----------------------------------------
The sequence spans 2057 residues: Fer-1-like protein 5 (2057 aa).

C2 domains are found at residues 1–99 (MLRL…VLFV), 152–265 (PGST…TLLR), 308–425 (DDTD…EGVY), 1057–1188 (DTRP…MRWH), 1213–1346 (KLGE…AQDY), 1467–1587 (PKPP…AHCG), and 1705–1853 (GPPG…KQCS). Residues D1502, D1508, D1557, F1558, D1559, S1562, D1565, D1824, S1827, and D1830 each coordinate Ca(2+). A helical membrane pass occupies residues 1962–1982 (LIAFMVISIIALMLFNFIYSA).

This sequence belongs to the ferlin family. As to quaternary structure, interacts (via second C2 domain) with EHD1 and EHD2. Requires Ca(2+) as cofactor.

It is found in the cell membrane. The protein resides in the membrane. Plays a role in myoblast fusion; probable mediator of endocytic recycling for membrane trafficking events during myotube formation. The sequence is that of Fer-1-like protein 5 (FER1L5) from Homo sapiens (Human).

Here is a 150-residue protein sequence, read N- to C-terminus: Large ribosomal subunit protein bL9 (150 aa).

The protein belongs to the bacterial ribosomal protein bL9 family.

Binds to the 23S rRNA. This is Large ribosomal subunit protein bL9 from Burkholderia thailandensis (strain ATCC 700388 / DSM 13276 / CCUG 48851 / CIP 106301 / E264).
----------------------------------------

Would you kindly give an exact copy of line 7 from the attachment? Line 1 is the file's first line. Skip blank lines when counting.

Binds to the 23S rRNA. This is Large ribosomal subunit protein bL9 from Burkholderia thailandensis (strain ATCC 700388 / DSM 13276 / CCUG 48851 / CIP 106301 / E264).